Nutrition Meets Food Science


Rice has been part of the Indian diet since ancient times. Although rice has its origins in China, it is mentioned in Yajurveda (1500-800 BC). Rice is an important staple of 60% of the world’s population. It is consumed as a variety of products. After Rice, the second major staple in India is Wheat. This originated in Afghanistan and was grown there five thousand years ago. Post-independence in India, because of the green revolution the yield of Wheat and Rice is much increased. India is the second largest producer of both Rice and Wheat in the world. Before the “Green Revolution”, millet contributed up to around 40% of cultivated grains. Although they found to be originated in Korean Peninsula around 3500 to 2000 BC, in India their mention is to 4500 BC that they were commonly consumed. Industrialization and modern living changed both eating habits and also old practices of using grains. People have switched over from consuming millet to Rice and Wheat. Also, the practice of eating minimally processed grains to more refined which may have lost Nutritional quality will have repercussions on the health of the population.

Hand-pound rice or wheat flour ground by manual means at home are quite closer in composition to that of “whole grains”. In modern methods of refining grains, whether it is getting wheat flour by a roller mill or making white rice in a rice mill, there is bound be a loss of nutrients. This underlines the importance of the nutritive value of whole grains. The refining is generally to get technological advantages. In the case of wheat where bran is removed as it creates a problem in making the right quality bread. In the case of rice, it improves the aesthetic look. Removal of germs helps in the storage of grains as that portion is usually rich in fat.

A typical wheat kernel will have three parts (Figure 1) viz. Bran, Endosperm, and Germ. When wheat is ground in a flour mill to get white flour, Bran and Germ are lost. This also results in the loss of many important nutrients.

  • bran – the outer layer of the grain which contains fibre, omega-3 fatty acids, vitamins, and minerals
  • endosperm – the main part of the grain, which contains mainly starch
  • germ – the smallest part of the grain, which contains vitamin E, folate, thiamine, phosphorus, and magnesium.

Therefore, in the process of milling, important micronutrients are lost.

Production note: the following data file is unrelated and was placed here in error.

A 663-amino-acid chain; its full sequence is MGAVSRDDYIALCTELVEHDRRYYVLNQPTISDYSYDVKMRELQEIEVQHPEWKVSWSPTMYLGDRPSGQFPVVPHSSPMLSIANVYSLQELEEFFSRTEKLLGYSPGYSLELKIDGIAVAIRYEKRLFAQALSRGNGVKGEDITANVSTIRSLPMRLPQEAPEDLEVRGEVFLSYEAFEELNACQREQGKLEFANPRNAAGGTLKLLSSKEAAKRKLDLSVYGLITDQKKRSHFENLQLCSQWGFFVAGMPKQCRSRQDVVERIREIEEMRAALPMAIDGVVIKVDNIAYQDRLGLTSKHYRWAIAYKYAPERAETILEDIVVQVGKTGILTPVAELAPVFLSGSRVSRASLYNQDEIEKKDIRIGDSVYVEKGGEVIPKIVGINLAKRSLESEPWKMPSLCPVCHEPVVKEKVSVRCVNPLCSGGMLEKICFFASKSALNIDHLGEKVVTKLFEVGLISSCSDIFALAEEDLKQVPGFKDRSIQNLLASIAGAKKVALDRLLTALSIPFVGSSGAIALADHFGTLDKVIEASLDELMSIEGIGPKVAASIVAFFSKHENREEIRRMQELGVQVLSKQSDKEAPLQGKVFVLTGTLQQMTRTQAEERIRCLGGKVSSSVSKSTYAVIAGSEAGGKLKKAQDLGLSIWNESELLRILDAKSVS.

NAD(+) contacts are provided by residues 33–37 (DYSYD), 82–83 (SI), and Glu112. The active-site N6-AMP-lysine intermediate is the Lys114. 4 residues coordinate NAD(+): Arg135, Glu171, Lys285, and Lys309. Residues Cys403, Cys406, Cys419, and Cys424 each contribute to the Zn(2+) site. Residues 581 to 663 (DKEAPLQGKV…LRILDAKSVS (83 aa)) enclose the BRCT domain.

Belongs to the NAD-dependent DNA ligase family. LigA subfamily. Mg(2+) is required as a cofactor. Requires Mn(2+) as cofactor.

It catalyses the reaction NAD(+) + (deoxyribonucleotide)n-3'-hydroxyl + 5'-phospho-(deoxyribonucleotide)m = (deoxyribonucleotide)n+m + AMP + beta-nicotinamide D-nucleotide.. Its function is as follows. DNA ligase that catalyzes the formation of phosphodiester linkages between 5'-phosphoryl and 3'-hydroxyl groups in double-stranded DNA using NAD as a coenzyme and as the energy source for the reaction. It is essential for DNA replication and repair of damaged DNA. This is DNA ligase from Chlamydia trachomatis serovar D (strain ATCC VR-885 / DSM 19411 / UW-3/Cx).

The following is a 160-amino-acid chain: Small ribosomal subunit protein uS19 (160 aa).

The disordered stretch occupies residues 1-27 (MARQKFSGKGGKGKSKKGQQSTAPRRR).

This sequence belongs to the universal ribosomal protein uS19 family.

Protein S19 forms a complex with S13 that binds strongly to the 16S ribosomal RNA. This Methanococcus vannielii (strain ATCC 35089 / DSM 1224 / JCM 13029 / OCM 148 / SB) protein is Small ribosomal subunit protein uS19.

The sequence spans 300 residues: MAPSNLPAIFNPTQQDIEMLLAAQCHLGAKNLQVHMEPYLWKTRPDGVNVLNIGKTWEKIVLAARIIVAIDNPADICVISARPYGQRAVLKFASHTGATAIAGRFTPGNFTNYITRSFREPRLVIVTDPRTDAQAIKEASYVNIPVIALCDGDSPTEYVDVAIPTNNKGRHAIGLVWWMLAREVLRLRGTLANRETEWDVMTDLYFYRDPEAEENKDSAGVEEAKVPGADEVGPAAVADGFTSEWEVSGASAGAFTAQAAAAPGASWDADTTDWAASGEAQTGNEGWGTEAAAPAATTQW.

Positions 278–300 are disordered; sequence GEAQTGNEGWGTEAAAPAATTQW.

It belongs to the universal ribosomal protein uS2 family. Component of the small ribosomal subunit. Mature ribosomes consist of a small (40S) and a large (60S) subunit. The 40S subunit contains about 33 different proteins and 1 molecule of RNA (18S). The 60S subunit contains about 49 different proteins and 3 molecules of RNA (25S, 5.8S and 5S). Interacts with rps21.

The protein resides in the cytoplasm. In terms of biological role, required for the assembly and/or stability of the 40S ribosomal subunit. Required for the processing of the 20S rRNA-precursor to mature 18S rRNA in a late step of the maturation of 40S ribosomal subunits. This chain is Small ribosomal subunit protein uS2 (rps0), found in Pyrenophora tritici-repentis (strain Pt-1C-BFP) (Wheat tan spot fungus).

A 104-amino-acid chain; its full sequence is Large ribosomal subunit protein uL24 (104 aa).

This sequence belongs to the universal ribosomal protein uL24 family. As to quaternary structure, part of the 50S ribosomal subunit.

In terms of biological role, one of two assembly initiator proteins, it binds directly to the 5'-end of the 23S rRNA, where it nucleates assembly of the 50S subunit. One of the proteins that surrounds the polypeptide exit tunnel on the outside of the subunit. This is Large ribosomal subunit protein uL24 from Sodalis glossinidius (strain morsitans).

Figure 1

Similarly, in the case of Rice to get white rice, the bran and germ portion is removed. In this process, Fibre and important micronutrients like Thiamine, Niacin, Vitamin B6, and minerals such as Phosphorus, Magnesium, Copper Manganese, Iron, and Phosphorous are lost.

As mentioned earlier, Millet has been a major part of the Indian diet in the past. For example, hand-rolled flatbreads made from millets like Jowar ground in quern stones and hand-pounded rice prepared at home used to be part of the daily diet. There are ten major and minor Millets in India. Jowar, Bajra, and Ragi are more commonly consumed. Millets have 7-12% proteins, 2-5% fat, 65-75% carbohydrates, and 15-20% dietary fibre and are rich in micronutrients like vitamins and minerals. They have antioxidant activities because of many compounds like phytates, polyphenols, tannins, phytosterols, etc. Because of all these nutritional benefits, they are also called “Nutri Cereals”.

The foregoing discussion on whole grains and Millet indicate that their consumption will give many Nutritional benefits. To summarise they are low in saturated fats, a source of PUFA, high in soluble and insoluble fibre, an excellent source of carbohydrates, a significant source of proteins, a good source of Vitamin B including folate, source of many minerals such as iron, magnesium, copper, zinc and a phosphorous, good source of many phytochemicals and antioxidants. Consumption of whole grains will therefore help reduce many lifestyle ailments. The fibre will give protection against cardiovascular disease. Consumption of whole cereals will reduce the risk of type two diabetes and improve insulin sensitivity. High fibre such as whole grains can be effective in weight management as high fibre will give satiety and avoid overeating. High fibre diet with whole grains and cereals will improve bowel movement and thus reduce the risk of colon cancer.

Rapid industrialization and urbanization throughout the globe especially affected the lifestyles of people very drastically. The industrialization has also changed the means of living of people and their living habits of people. Physical activity has replaced sedentary life and the consumption of more refined food has replaced home-cooked food. This has resulted in an increased incidence of non-communicable diseases like diabetes, and cardiovascular diseases (CVD). In this situation increasing the consumption of whole grains and revival of our old practice of consuming millet will be a great saviour. It looks like the market has taken note of this and we can see many multigrain and millet-based products to prepare traditional recipes in the market. This is a healthy sign!

Cereals and wholegrain foods – Better Health Channel

Dr. Shashank Bhalkar

Executive Director, PFNDAI

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